The recent abduction of one of the foremost Yoruba leaders and ex-Secretary to the Government of the Federation, Chief Olu Falae, by suspected Fulani herdsmen recently took a turn for the worse when some Yoruba leaders threatened secession from the entity called Nigeria.
Their grouse ranges from the abduction of Falae and the wanton destruction of his farmland to the need for a serious restructuring of Nigeria to reflect true federalism.
“If we do not see any step in this direction within a reasonable time, the Yoruba may reconsider their place in a union that cannot protect them and would not allow them to protect themselves and use all legitimate and peaceful means to attain self-determination,” part of the communiqué issued at the end of the meetings said.
But a former Governor of Kano State who is presently a Senator, Alhaji Rabiu Musa Kwankwaso, asked the leaders to ‘shut up’ on their secession threat.
Kwankwaso said the call by these elders was misguided and politically motivated stressing that no zone can be an island on its own, just as he remarked that what the Fulani herdsmen that were being asked to leave Yorubaland needed was education on how to go about their cattle rearing business.
He spoke in Ibadan, the Oyo State capital over the weekend as a special guest of honour at the silver jubilee celebration of the set of 1965-71 of Government College, Ibadan, where Vitafoam Nigeria Plc. formally donated two sets of pre-fabricated Staff Quarters buildings to the institution.
According to him, “The issue of conflict between the farmers and Fulani herdsmen is not common to the South-west. It is not even common to Nigeria. It is all over the sub-region. On the issue that we are talking about, education is very important. If all Fulani are given opportunity to go to school, I don’t think they will risk their lives and their animals, going into the bush, where there are reptiles. I think the key thing is education.
These Fulanis should be educated.
“I am Fulani. My parents settled down many years ago. My father went to school and I have been to school. My children have gone to school. Now, I don’t think I will take cattle and go into a forest; that is education for you.
“The key thing is, whether in the North or Africa, Fulanis are all over. They call themselves Fulani in this part of the world, but in other places, they call them different names. So, education is key. These Fulani people should be educated. They should be settled. Of course, by that they will develop the modern way of keeping livestock.
“If you go to developed countries, you don’t see animals running about. It has to do with underdevelopment. If you go to Niger, Chad, Cameroun and all these places, they have Fulanis roaming about, endangering their lives, endangering their own animals and it is not good for anybody, the economy and the security. But that is for the future.
“But for today, I think it is important for government to provide facilities because we require their services. Facilities like grazing areas for the cattle and other facilities to make sure that we manage the situation.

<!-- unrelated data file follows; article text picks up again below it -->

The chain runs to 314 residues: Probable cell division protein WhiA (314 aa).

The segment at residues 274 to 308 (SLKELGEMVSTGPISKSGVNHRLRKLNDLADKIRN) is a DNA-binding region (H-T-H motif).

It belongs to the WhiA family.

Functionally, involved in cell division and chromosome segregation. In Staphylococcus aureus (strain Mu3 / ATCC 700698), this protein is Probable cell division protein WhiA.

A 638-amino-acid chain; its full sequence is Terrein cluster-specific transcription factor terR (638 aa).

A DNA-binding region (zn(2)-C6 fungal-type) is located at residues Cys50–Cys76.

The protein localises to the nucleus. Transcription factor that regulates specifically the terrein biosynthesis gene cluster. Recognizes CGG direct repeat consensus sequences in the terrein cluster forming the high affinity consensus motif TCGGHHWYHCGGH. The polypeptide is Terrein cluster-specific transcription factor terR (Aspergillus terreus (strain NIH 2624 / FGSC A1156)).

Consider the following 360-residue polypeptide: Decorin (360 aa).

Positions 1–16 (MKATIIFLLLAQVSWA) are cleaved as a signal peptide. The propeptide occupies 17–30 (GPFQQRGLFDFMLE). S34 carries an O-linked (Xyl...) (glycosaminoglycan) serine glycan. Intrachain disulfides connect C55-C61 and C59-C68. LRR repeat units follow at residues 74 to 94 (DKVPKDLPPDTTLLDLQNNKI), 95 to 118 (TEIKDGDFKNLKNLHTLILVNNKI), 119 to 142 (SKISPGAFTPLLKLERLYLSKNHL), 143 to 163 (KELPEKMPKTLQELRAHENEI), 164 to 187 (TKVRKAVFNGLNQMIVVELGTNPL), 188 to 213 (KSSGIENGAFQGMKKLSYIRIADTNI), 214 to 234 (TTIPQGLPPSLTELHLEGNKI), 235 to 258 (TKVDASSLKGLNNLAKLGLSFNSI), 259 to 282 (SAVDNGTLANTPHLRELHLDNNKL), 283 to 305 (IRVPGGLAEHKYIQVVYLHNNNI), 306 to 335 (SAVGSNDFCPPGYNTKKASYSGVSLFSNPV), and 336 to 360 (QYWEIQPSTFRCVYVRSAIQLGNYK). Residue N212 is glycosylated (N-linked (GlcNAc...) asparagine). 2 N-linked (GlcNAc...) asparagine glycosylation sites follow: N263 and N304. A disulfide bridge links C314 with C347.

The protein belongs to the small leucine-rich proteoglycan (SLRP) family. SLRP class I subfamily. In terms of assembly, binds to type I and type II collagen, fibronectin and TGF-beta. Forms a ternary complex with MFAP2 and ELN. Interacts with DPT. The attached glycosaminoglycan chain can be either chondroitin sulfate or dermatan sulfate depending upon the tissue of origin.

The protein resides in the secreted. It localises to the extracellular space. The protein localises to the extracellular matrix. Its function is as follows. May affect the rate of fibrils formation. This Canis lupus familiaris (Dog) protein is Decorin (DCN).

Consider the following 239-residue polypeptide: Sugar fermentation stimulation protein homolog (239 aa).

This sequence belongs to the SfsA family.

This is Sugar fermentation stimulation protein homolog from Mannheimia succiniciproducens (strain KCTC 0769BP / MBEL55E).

“In the North, we used to have all these grazing areas. We used to have cattle ranch, where they go from place to place without going into the farm. Probably because of the population now, and other issues all these places are being taking by farmers. Therefore, it becomes very difficult for any cattle to roam or go to places without going into farms.
“So, it is not only peculiar to the South-west. We just need to have a lot of understanding of the situation. Some of the issues being raised by the people, especially politicians, do not help anybody. If you sack the Fulani from here or you fight them, maybe it is because you are here. If you are a Yoruba man based in Kano, I don’t think you can contemplate sacking the Fulani.
“I am from Kano, but right now I am in Ibadan. Where you are is your home. Today, Ibadan is my home. God forbids, if something bad happens here, it will affect me. If it happens in my village, I am not there, they won’t see me. But for today, I think it is important for government to provide ranching facilities such as grazing sites, because we require their services. It now calls for understanding among Nigerians. To that extent, therefore, politicians should stop overblowing the issue.”
To put a halt to the recurring Fulani herdsmen conflict with the farmers in their host communities, education is key, education is very important. All Fulani should be given opportunity to go to school. These Fulani should be educated. I am one of them. I am Fulani. Had I not been educated, I imagine what I would have been today; I probably would have been in the forest.
He also canvassed a quick return of boarding facilities to all public schools in the country as well as compulsory education for the Fulanis saying this will go a long way in reawakening confidence in the polity.
Early this year, a mother of three, Mrs Ayesi Balogun, was allegedly raped and killed by some Fulani herdsmen at Asa village, in the Oja Odan area,Yewa North Local Government Area of Ogun State. The victim was said to have been killed after being raped on her farm.
Balogun’s case brought to 25, the number of innocent and poor people, who had been sent to their early graves in agonising and dehumanising circumstances by Fulanis herdsmen.
Additional reporting by ThisdayLiveFollow us on Twitter at @Riverinenews
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